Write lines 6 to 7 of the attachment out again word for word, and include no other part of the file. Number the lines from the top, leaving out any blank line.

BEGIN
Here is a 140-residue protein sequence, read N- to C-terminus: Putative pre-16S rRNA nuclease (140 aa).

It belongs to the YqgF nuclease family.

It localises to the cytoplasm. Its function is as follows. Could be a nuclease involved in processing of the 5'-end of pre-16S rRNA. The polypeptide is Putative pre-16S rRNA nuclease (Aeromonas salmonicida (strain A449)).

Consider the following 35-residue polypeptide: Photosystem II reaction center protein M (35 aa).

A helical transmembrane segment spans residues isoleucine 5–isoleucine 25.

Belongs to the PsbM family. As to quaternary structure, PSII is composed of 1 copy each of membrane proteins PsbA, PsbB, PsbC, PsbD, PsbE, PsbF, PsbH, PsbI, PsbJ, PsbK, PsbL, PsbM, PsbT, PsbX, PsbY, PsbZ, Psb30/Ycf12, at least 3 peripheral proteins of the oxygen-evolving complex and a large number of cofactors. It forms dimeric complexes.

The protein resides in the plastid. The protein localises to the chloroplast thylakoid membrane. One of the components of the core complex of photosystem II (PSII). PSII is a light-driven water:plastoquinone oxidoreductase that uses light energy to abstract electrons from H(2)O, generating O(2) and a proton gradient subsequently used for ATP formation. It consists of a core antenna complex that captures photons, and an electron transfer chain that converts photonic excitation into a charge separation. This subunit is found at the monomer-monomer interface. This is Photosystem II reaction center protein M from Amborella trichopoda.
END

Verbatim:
Belongs to the PsbM family. As to quaternary structure, PSII is composed of 1 copy each of membrane proteins PsbA, PsbB, PsbC, PsbD, PsbE, PsbF, PsbH, PsbI, PsbJ, PsbK, PsbL, PsbM, PsbT, PsbX, PsbY, PsbZ, Psb30/Ycf12, at least 3 peripheral proteins of the oxygen-evolving complex and a large number of cofactors. It forms dimeric complexes.

The protein resides in the plastid. The protein localises to the chloroplast thylakoid membrane. One of the components of the core complex of photosystem II (PSII). PSII is a light-driven water:plastoquinone oxidoreductase that uses light energy to abstract electrons from H(2)O, generating O(2) and a proton gradient subsequently used for ATP formation. It consists of a core antenna complex that captures photons, and an electron transfer chain that converts photonic excitation into a charge separation. This subunit is found at the monomer-monomer interface. This is Photosystem II reaction center protein M from Amborella trichopoda.